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I'm trying to find a gamma rep for $ 15 \cdot 13 \cdot 11 \cdot 9 \cdot 7 \cdot ... $


Steps so far:

It's a simple sequence of $ n \cdot (n-2) \cdot (n-4) \cdot (n-6) \cdot (n-8)... $ and so on.

Allegedly I am supposed to find an equivalent expression using factorials and powers of 2

$$= n\cdot(n-2(1)) \cdot (n-2(2)) \cdot (n-2(3)) \cdot (n-2(4)) \cdot ... $$ I know that $$\Gamma(n) = (n-1)!$$ and $$ n\Gamma(n) = n \cdot (n-1)! $$

I've fiddled and monkeyed with this for a while now. How in the world the above sequence translates into a gamma/factorial equivalent I have no idea.


Update: I'm not even sure how powers of two are involved.

It seems like a simpler expression can be constructed, but I believe the point of the exercise is to transform it into gamma functions, which is where I start drawing a blank.

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  • $\begingroup$ Notice that it is $15!$ or $16!$ divided by the product of several even numbers $\endgroup$ – Henry Apr 6 '16 at 22:35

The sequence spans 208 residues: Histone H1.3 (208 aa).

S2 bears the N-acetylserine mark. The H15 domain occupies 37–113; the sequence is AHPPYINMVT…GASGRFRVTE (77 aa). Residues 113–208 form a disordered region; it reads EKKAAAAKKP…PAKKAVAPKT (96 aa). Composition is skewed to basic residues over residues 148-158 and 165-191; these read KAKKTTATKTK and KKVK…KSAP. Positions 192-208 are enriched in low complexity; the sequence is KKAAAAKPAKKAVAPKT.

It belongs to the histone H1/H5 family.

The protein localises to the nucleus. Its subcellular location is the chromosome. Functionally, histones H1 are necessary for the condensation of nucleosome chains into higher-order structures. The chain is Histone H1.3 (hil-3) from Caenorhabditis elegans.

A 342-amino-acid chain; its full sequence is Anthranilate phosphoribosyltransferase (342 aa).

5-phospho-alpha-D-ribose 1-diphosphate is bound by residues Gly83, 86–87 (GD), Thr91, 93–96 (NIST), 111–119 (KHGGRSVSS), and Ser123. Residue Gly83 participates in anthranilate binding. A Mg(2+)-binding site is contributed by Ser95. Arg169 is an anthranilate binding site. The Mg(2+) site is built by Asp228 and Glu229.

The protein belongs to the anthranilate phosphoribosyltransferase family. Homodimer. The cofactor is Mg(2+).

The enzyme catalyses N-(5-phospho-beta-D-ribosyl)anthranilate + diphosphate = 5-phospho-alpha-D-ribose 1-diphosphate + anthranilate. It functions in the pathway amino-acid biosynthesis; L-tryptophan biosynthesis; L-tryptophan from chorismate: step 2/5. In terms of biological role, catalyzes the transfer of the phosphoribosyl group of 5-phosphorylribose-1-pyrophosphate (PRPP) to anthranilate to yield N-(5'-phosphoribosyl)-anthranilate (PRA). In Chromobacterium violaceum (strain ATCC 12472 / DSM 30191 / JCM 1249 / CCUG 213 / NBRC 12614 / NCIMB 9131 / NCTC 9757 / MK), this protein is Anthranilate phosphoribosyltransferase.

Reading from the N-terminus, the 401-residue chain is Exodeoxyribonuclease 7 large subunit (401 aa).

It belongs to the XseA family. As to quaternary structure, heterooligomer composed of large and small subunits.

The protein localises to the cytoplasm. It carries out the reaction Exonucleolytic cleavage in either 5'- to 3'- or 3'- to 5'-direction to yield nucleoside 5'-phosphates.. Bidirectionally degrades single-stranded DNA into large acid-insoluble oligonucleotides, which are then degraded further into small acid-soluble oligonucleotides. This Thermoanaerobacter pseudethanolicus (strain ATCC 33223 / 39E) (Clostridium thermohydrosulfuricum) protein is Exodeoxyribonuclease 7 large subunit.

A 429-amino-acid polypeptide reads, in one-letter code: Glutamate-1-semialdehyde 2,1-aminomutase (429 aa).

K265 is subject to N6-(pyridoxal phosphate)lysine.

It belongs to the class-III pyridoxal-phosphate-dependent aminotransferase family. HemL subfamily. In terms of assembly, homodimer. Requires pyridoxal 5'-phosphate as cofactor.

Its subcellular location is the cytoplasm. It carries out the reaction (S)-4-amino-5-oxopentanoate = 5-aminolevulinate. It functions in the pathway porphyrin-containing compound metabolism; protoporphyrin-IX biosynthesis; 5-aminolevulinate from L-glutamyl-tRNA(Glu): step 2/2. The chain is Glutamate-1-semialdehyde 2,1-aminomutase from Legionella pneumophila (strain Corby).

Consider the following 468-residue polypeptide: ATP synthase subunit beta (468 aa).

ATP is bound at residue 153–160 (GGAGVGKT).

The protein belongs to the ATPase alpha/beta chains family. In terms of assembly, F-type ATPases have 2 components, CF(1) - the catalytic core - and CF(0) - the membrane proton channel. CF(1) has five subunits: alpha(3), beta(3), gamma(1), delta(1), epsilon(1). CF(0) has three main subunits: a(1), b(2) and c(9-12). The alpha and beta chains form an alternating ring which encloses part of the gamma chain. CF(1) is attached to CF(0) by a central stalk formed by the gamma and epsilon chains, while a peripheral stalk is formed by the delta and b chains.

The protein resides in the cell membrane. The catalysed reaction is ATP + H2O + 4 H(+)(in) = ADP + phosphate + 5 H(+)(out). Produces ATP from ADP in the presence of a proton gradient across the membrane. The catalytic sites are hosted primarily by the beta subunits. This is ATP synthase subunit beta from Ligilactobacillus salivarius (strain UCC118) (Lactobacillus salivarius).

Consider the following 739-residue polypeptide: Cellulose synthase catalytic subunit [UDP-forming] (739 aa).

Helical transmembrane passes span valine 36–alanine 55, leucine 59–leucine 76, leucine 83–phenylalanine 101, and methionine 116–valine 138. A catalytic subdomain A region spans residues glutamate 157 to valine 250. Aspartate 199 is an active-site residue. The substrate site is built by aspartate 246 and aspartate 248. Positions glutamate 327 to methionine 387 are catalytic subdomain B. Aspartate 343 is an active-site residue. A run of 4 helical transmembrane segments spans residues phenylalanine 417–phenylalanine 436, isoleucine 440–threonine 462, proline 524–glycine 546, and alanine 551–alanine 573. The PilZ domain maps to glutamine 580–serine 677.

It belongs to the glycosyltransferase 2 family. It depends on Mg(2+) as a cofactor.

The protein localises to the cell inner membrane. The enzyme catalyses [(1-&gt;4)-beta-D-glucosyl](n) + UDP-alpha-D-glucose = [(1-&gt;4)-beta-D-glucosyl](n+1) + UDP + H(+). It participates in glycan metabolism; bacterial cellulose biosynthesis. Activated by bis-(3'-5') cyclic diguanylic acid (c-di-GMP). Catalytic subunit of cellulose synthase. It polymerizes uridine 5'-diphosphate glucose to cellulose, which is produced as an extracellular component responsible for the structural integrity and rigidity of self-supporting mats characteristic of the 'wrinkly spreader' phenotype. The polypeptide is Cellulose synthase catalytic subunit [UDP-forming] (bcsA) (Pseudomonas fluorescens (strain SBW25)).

• $\begingroup$ 15!! (long live the semi-factorial!) $\endgroup$ – user2469 Apr 6 '16 at 23:58
  • $\begingroup$ I see that but how do you prove it? Working with what Henry said: $$ \frac {n!}{(n-1) \cdot (n-3) \cdot (n-5)...} $$ where $ n = 15$. Why can't I figure this out? It seems so easy. $\endgroup$ – Zainy Apr 7 '16 at 3:33
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$$ \begin{align} (2n-1)(2n-3)(2n-5)\cdots1 &=\frac{2n(2n-1)(2n-2)\cdots1}{2n(2n-2)(2n-4)\cdots2}\\ &=\frac{(2n)!}{2^nn!}\\ &=\frac{\Gamma(2n+1)}{2^n\Gamma(n+1)}\\ &=\frac{\Gamma(2n)}{2^{n-1}\Gamma(n)}\\ \end{align} $$ This is also known as $(2n-1)!!$ which is the Double Factorial.

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I think I've worked an answer:

$$ S = 15 \cdot 13 \cdot 11 \cdot ...$$

$$ \rightarrow S = \frac {15!}{(n-1)\cdot(n-3)\cdot(n-5)\cdot(n-7)\cdot...}$$

Looking at Denominator: $$ (n-1)\cdot(n-3)\cdot(n-5)\cdot(n-7)\cdot(n-9)\cdot(n-11)\cdot(n-13) $$ $$ =(n-2z+1) $$

This was the error on my part, not noticing the $z$ term

$$\rightarrow S=\lim_{n\to15}\frac{n!}{(n-2z+1)} $$

Still working on how to transform into Gamma functions...

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